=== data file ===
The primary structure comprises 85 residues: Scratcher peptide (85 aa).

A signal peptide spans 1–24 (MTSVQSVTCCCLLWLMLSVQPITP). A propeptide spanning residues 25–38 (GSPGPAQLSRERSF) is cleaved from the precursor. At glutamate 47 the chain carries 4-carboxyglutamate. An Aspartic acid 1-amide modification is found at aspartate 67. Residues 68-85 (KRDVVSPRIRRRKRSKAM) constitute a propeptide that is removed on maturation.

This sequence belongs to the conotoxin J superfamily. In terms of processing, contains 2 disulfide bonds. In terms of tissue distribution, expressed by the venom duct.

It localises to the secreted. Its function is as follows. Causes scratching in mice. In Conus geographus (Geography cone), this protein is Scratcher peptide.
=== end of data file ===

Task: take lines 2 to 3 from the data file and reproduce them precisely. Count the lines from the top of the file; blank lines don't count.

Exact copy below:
A signal peptide spans 1–24 (MTSVQSVTCCCLLWLMLSVQPITP). A propeptide spanning residues 25–38 (GSPGPAQLSRERSF) is cleaved from the precursor. At glutamate 47 the chain carries 4-carboxyglutamate. An Aspartic acid 1-amide modification is found at aspartate 67. Residues 68-85 (KRDVVSPRIRRRKRSKAM) constitute a propeptide that is removed on maturation.

This sequence belongs to the conotoxin J superfamily. In terms of processing, contains 2 disulfide bonds. In terms of tissue distribution, expressed by the venom duct.